Flags are symbols, full of historical meaning. Just ask Emily Thornberry.
Following the despicable shootings in Charleston, South Carolina last week, there has been renewed debate over the Confederate Flag, the banner under which the secessionist Southern states fought the American Civil War. Some people claim that the flag is simply a symbol of Southern culture and ‘heritage’— that flying that flag is merely an expression of an independent, libertarian spirit. But that is disingenuous. The Confederate cause was explicitly racist, about fighting for the right to subjugate black people. Ta-Nehisi Coate catalogues the unequivocal words of those men who rallied their fellows to the ideology of white supremacy, and argues “Take Down The Confederate Flag—Now“. The recent discussion has unearthed this article by Christopher Hitches from 2008, where he excorates the former Governor of Arkansas and (at the time) Presidential Candidate Mick Huckabee for lauding those who would fly the Confederate flag. A “straightforward racist appeal” for votes, Hitchens called it.
On a more positive note, watch this wonderful TED Talk, done in the style of a radio show, by Roman Mars (my favourite podcaster). His show, 99% Invisible, is all about design, and the talk is about the importance of flag design.
Roman outlines the principles of good flag design, draws attention to some good city flags, some bad city flags, and some truly terrible city flags. He also explains why we should care.
A well-designed flag could be seen as an indicator of how a city considers all of its design systems: its public transit, its parks, its signage. It might seem frivolous, but it’s not. .. Often when city leaders say, “We have more important things to do than worry about a city flag,” my response is, “If you had a great city flag, you would have a banner for people to rally under to face those more important things.”
I posted this on Medium last week to almost deathly silence. I thought it would be something people might share but clearly I’ve not built up enough of a network.
One aspect of the Internet that makes me a little melancholy is the fact that so many people have to put the same phrase on their social media bios: “These are my own views and not that of my employer” or variations of that theme.
It’s sad because the Internet was supposed to be a place where people have the freedom to explore new ideas, identities and friendships. Instead, our online discourse is polluted by the anxieties and the obtuse reasoning of the corporate world.
The all-to-common “personal opinions” disclaimer reminds us how our freedom of thought and of personality is curtailed. My heart sinks whenever I read such words, because I know that the person who is writing them is on their guard, insuring themselves against some future misunderstanding or invasion of their work life into their personal space.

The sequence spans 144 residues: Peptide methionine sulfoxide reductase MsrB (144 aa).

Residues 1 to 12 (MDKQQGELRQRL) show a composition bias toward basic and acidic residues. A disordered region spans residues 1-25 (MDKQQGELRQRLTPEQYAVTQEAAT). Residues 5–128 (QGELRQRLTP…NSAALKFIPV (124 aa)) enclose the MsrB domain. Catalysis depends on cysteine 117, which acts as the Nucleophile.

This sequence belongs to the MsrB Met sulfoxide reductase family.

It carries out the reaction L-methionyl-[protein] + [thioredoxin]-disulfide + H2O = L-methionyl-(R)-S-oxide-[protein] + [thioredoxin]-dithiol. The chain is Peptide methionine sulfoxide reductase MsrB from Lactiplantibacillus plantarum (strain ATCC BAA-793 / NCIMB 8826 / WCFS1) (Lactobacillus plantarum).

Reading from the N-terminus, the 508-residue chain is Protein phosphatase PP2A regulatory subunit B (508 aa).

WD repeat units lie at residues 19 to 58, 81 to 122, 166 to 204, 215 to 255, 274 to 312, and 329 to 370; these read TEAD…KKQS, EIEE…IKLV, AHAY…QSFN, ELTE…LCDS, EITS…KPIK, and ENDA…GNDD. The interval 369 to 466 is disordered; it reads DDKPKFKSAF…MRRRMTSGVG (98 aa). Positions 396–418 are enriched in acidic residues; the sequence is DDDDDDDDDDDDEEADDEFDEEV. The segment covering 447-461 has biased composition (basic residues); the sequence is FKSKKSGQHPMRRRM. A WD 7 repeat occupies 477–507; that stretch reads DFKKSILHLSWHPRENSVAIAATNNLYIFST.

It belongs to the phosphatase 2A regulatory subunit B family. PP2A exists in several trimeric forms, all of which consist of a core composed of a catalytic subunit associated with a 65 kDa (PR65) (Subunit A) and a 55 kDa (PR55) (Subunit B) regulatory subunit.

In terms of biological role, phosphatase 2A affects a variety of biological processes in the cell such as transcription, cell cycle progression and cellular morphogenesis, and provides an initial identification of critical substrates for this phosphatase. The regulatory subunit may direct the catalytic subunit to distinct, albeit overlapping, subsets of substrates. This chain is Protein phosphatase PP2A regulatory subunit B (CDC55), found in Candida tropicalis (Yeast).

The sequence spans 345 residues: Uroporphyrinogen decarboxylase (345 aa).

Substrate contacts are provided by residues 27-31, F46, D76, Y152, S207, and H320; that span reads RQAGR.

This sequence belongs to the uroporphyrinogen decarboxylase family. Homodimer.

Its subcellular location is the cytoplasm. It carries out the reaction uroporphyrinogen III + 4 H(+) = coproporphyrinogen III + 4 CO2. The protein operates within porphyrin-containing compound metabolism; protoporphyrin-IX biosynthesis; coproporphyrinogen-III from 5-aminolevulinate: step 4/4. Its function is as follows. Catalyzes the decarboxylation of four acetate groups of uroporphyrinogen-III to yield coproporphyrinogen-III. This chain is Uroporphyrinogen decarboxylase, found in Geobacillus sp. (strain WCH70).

And yet we need such disclaimers, because on the Internet there are a remarkable number of people who are happy to conflate the views of an individual with that of the organisations they work for. Continue reading The Internet urgently needs a new ‘personal opinions’ icon
Last week I was invited to attend a speech by Rt. Hon. Harriet Harman MP, interim Leader of the Labour Party, entitled ‘In Defence of Human Rights‘. She gave a robust defence of the Human Rights Act 1998, which the Conservative Party seeks to repeal. She called the Government’s plans ‘politically and constitutionally destabilising’ and made important points about how the proposals would give authoritarian countries the ‘green light’ to start defining human rights in ways that suit those in power, rather than their citizens. Continue reading Human Rights as a Thought Process
Ten years ago I was part of the 59 Productions team that produced The Unrecognized, a short documentary commissioned by Adalah, The Legal Centre for Arab Minority Rights in Israel.
Our film examined the plight of Israel’s Bedouin minority, who live in villages that the state refuses to recognise. Despite being citizens of Israel, they are not provided with basic public services such as water, sanitation, education, healthcare, or transport infrastructure.
Appallingly, the problems outlined in the film persist a decade later. On the Huffington Post, Nadim Nashif and Dalal Hillou outline the current situation. Continue reading Ten years on from ‘The Unrecognized’, Bedouin Villages in the Negev Remain Unrecognized
First posted yesterday on Huffington Post UK.
Today is the third anniversary of Saudi blogger Raif Badawi’s arrest, and thousands of activists around the world are demanding the reversal of his conviction on charges of blasphemy and ‘setting up a liberal website’. Many gathered at Downing Street today as a letter signed by hundreds of writers and politicians was delivered to Prime Minister David Cameron.
But the Royal Embassy of the Kingdom of Saudi Arabia in London is not amused. Last week, it issued an indignant response to the ongoing campaign for Badawi’s release.
‘…the Royal Embassy of Saudi Arabia wishes to state that it has no tolerance for foreign entities meddling in the Kingdom’s internal affairs,’ said the statement. ‘The Kingdom will not tolerate such outrageous, ridiculous interference in its sovereign criminal justice system.’ Continue reading No, Ambassador: It’s Not ‘Meddling’ to Call for Free Speech in Saudi Arabia